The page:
Author Archives: Tech, tales and imagery

Github/Jekyll site update via Rake⤴


I wanted a quick way to provide useful comments on commits made in development of a Jekyll site which is deployed on GitHub. This method offers a couple of rake tasks to first quickly build the site locally, placing the output into the docs folder; then to commit and push the changes to GitHub once you’re happy. All of this code goes in the Rakefile.


require 'rubygems'
require 'rake'
require 'rdoc'
require 'date'
require 'yaml'
require 'tmpdir'
require 'jekyll'

desc "Generate blog files"
task :generate do{
    "source"      => ".",
    "destination" => "docs"

You can test your site in your development machine (I’m using a Mac) using a python http server to render the static site thus:

$ rake generate
Configuration file: /your/path/to/GitHub/projectname/_config.yml
$ cd docs/
$ python3 -m http.server

You should place an empty .nojekyll file in the root of your project to tell GitHub not to bother rebuilding the site. You’re just deploying static files to the docs folder. Once you’re ready to deploy, you can publish via rake. The rest of the Rakefile looks like this:

# Usage:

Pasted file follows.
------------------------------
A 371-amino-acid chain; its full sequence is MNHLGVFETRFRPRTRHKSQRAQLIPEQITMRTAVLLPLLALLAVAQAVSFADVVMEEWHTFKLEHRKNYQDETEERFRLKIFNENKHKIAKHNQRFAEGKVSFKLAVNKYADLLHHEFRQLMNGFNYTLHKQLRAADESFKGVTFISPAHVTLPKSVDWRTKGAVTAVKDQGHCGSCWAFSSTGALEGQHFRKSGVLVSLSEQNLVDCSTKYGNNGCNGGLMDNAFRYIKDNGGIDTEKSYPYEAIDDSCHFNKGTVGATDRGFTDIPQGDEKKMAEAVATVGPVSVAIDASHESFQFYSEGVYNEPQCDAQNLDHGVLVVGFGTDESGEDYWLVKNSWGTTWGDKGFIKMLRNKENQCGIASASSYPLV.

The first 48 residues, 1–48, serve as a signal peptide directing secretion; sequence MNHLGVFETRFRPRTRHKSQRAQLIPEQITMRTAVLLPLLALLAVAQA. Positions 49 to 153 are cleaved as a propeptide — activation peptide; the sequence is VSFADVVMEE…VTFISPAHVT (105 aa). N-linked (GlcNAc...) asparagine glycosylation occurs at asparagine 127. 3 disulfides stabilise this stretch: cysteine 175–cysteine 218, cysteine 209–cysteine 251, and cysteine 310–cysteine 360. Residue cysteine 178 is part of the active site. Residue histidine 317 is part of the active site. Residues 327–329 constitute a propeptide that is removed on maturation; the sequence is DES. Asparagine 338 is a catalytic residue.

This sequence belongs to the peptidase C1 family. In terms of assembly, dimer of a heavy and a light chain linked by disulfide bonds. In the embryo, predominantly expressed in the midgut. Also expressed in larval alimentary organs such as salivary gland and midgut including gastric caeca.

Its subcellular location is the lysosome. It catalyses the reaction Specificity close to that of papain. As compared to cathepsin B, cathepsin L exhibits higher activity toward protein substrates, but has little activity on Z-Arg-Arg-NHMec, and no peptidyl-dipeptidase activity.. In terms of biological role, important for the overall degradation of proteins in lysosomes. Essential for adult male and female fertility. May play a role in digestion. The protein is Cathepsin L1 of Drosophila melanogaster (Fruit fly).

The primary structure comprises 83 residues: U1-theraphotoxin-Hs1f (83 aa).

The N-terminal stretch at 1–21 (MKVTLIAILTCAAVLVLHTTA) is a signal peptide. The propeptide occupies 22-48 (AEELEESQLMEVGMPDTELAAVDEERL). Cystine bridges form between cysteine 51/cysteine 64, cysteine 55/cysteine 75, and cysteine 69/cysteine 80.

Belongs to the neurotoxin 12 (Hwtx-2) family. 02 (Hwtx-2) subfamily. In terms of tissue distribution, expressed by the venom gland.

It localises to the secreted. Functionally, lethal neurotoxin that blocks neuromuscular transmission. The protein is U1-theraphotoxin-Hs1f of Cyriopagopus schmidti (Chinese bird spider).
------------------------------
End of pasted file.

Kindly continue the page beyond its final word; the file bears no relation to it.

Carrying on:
# $ rake
# $ rake generate
# $ rake publish
# $ rake publish["Your comment here"]

desc "Generate and publish blog to master/docs"
task :publish, [:var] => [:generate] do |task, args|
  args.with_defaults(var: 'Commit via Rake')
Dir.mktmpdir do |tmp|
    system "mv docs/* #{tmp}"
    system "git checkout -B master"
    system "rm -rf docs/*"
    system "mv #{tmp}/* docs"
    system "git add ."
    system "git commit -a -m #{args.var.inspect}"
    system "git push origin master --force"
    system "git checkout master"
    system "echo Finished."

task :default => :publish

For example, you might publish using this command from the project folder:

$ rake publish["Example updates"]
(in /your/path/to/GitHub/projectname/)
Configuration file: /your/path/to/GitHub/projectname/_config.yml
D	docs/yyyy/mm/dd/some-files.html
Reset branch 'master'
Your branch is up to date with 'origin/master'.
[master abcdefg] Example updates
 n files changed, p insertions(+), q deletions(-)
Enumerating objects: r, done.
Counting objects: 100% (nn/nn), done.
Delta compression using up to x threads
Compressing objects: 100% (mm/mm), done.
Writing objects: 100% (mm/mm), 1234 bytes | 123.00 KiB/s, done.
Total mm (delta nn), reused 0 (delta 0)
remote: Resolving deltas: 100% (nn/nn), completed with nn local objects.
   0aa7f2g..abcdefg  master -> master
Already on 'master'
Your branch is up to date with 'origin/master'.

Or if you’re in a hurry, just issue rake to get the default Commit via Rake commit message.

Data Ethics, AI and Responsible Innovation⤴


In November, I took part in 4 weeks of a 5-week MOOC offered by the University of Edinburgh via the edX platform, Data Ethics, AI and Responsible Innovation. I had various difficulties with the course itself, culminating in a barrier to my continuing.

You can read my notes on the course, including a personal reflection, at the blog I kept on the MOOC.

Climate Change Mitigating Technologies⤴